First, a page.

How expensive is a college degree? Usually, the answer is based on what students pay in tuition and fees compared to what they earn after graduation. As a result, policymakers often promote enrollment and applaud growth in tech-heavy programs that tend to produce high-earning graduates, like engineering and computer science—especially given the explosive growth in college prices, which have doubled in the past 30 years.
But that thinking only focuses on one side of the equation: the student’s private return on investment, based on the labor-market value of a degree relative to what the student paid. We know very little about the economic cost of running an electrical engineering program compared to, say, a history department, or the resource consequences of steering more students into these fields.
To fill this gap, we examine department-level data on expenditures, outputs, and factors of production for undergraduate, graduate, and professional degree programs at nearly 600 four-year institutions across the United States from 2000 to 2017. Our analysis compares the instructional costs per student credit hour at more than 8,000 departments in 20 disciplines, including both in-person and online study.
We establish five new facts about college costs. First, we find substantial cost differences across fields of study. On the whole, costs are higher in fields where graduates earn more and in pre-professional programs. Second, most of these patterns can be explained by differences in class size and, to a lesser extent, differences in average faculty pay. However, some fields with highly paid faculty, like economics, offset this with large classes.
Third, cost differences have evolved over time. Programs in some fields, such as mechanical engineering, chemistry, physics, and nursing, have shown steep annual declines in spending, while others like fine and studio arts, history, and political science have grown more expensive each year. Fourth, these trends are explained in part by a growing number of adjunct faculty as well as changes in class size and faculty teaching loads. Fifth, online instruction is not a cost-saver. It is neither more nor less expensive than in-person classes.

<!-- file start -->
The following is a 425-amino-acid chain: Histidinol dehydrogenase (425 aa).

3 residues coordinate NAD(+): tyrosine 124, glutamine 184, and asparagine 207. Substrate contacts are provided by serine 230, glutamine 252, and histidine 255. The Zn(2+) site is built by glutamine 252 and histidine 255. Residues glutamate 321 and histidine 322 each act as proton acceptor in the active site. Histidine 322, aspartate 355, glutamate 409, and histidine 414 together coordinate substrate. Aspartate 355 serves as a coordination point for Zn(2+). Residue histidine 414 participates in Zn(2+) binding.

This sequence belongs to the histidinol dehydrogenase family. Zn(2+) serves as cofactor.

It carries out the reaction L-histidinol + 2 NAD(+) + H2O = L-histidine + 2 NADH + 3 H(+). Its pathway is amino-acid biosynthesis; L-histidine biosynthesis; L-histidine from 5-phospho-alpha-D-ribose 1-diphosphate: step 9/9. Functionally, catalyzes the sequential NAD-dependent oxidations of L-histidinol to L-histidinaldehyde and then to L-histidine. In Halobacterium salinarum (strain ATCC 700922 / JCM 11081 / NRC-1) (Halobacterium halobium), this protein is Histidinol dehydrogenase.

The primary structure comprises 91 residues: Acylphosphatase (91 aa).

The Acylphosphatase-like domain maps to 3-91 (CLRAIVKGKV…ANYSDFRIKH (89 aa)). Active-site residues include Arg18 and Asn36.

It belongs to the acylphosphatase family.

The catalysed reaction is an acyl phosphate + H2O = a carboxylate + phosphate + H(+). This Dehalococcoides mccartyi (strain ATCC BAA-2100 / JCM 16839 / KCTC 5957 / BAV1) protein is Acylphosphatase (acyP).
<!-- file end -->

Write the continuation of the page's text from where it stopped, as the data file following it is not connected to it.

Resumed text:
Our results underscore the potential wedge between the social and private returns to higher education. That is, the social return to investment in high-earning fields may be lower than wage premiums suggest, because high-return fields also tend to be more costly to teach. This highlights the need for policymakers to consider the cost implications of changes in the mix of fields students study.
In addition, our work suggests that while differences in production technology enable some departments to take different approaches to cost management, from changing the mix of faculty to increasing class size, online instruction does not have a meaningful association with college costs, at least in its current form. Any one-discipline-fits-all approach to addressing cost escalation in higher education, including moving more classes online, is likely to be ineffective.
Cost Drivers on Campus
Scholars have long noted the tendency for college costs to grow faster than the broader economy. Some argue that this is inevitable because postsecondary education is inherently labor-intensive and therefore has not benefitted from the kinds of productivity-enhancing innovations that have driven down costs in other industries. Other potential explanations include the proclivity of colleges to maximize revenue in an effort to compete for prestige, school spending on student amenities, and the expansion of unnecessary administrative positions.
In all cases, programs produce a set of outputs, such as undergraduate instruction or research publications, using a large set of inputs, such as faculty of different types, classrooms, office space, technology, and laboratories. The relationship between these varies across fields of study. Some disciplines require intense interaction between students and faculty to produce a given level of instructional quality—think of a debate-driven course with long extemporaneous papers to grade—while others require laboratory sessions that rely on expensive equipment and supplies. By contrast, other fields of study may be able to take advantage of economies of scale and scope, such as those that deliver “101”-style general-education courses for the entire institution. In addition, departments with undergraduate and graduate programs can tap graduate students to serve as lower-cost instructors. Such differences affect class size, faculty mix, faculty teaching load, and non-personnel expenditures—all of which determine the cost per unit of instruction.
Data and Method